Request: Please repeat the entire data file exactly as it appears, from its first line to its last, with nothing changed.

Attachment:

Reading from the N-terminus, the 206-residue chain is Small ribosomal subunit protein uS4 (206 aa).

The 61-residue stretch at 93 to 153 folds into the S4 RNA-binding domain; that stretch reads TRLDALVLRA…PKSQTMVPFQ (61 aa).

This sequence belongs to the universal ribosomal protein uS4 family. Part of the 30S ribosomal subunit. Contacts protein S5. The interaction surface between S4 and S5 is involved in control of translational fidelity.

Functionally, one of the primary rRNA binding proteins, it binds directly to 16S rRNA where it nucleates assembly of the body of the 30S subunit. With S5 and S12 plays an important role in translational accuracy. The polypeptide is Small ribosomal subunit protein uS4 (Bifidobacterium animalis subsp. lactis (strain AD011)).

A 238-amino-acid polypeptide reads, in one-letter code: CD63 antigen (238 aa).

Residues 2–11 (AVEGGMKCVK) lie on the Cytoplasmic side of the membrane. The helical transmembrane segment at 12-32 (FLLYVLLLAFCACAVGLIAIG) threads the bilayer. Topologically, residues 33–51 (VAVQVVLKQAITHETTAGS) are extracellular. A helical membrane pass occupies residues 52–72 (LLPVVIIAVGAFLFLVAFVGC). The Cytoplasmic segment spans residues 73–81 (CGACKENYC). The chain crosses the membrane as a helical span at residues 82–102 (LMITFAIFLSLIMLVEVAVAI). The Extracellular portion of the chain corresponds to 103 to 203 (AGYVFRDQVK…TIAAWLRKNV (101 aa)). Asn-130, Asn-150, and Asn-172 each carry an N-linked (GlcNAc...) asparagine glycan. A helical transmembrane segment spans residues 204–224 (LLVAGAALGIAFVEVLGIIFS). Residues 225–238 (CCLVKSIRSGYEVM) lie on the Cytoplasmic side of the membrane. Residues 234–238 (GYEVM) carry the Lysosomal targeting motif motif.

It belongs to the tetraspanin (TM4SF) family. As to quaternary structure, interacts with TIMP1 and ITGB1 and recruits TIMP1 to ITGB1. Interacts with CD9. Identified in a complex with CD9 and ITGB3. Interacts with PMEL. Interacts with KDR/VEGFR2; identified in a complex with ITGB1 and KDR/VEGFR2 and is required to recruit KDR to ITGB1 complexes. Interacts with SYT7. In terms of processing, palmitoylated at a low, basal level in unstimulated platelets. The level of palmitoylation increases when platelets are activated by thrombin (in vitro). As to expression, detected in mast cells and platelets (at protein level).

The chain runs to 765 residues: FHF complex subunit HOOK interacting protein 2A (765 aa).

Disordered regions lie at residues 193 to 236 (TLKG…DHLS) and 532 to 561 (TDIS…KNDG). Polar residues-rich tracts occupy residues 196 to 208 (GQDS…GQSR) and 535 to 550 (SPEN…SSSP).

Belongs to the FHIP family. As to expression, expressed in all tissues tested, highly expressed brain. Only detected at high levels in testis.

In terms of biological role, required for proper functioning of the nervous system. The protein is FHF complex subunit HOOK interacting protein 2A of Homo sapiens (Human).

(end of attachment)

Reading from the N-terminus, the 206-residue chain is Small ribosomal subunit protein uS4 (206 aa).

The 61-residue stretch at 93 to 153 folds into the S4 RNA-binding domain; that stretch reads TRLDALVLRA…PKSQTMVPFQ (61 aa).

This sequence belongs to the universal ribosomal protein uS4 family. Part of the 30S ribosomal subunit. Contacts protein S5. The interaction surface between S4 and S5 is involved in control of translational fidelity.

Functionally, one of the primary rRNA binding proteins, it binds directly to 16S rRNA where it nucleates assembly of the body of the 30S subunit. With S5 and S12 plays an important role in translational accuracy. The polypeptide is Small ribosomal subunit protein uS4 (Bifidobacterium animalis subsp. lactis (strain AD011)).

A 238-amino-acid polypeptide reads, in one-letter code: CD63 antigen (238 aa).

Residues 2–11 (AVEGGMKCVK) lie on the Cytoplasmic side of the membrane. The helical transmembrane segment at 12-32 (FLLYVLLLAFCACAVGLIAIG) threads the bilayer. Topologically, residues 33–51 (VAVQVVLKQAITHETTAGS) are extracellular. A helical membrane pass occupies residues 52–72 (LLPVVIIAVGAFLFLVAFVGC). The Cytoplasmic segment spans residues 73–81 (CGACKENYC). The chain crosses the membrane as a helical span at residues 82–102 (LMITFAIFLSLIMLVEVAVAI). The Extracellular portion of the chain corresponds to 103 to 203 (AGYVFRDQVK…TIAAWLRKNV (101 aa)). Asn-130, Asn-150, and Asn-172 each carry an N-linked (GlcNAc...) asparagine glycan. A helical transmembrane segment spans residues 204–224 (LLVAGAALGIAFVEVLGIIFS). Residues 225–238 (CCLVKSIRSGYEVM) lie on the Cytoplasmic side of the membrane. Residues 234–238 (GYEVM) carry the Lysosomal targeting motif motif.

It belongs to the tetraspanin (TM4SF) family. As to quaternary structure, interacts with TIMP1 and ITGB1 and recruits TIMP1 to ITGB1. Interacts with CD9. Identified in a complex with CD9 and ITGB3. Interacts with PMEL. Interacts with KDR/VEGFR2; identified in a complex with ITGB1 and KDR/VEGFR2 and is required to recruit KDR to ITGB1 complexes. Interacts with SYT7. In terms of processing, palmitoylated at a low, basal level in unstimulated platelets. The level of palmitoylation increases when platelets are activated by thrombin (in vitro). As to expression, detected in mast cells and platelets (at protein level).

The chain runs to 765 residues: FHF complex subunit HOOK interacting protein 2A (765 aa).

Disordered regions lie at residues 193 to 236 (TLKG…DHLS) and 532 to 561 (TDIS…KNDG). Polar residues-rich tracts occupy residues 196 to 208 (GQDS…GQSR) and 535 to 550 (SPEN…SSSP).

Belongs to the FHIP family. As to expression, expressed in all tissues tested, highly expressed brain. Only detected at high levels in testis.

In terms of biological role, required for proper functioning of the nervous system. The protein is FHF complex subunit HOOK interacting protein 2A of Homo sapiens (Human).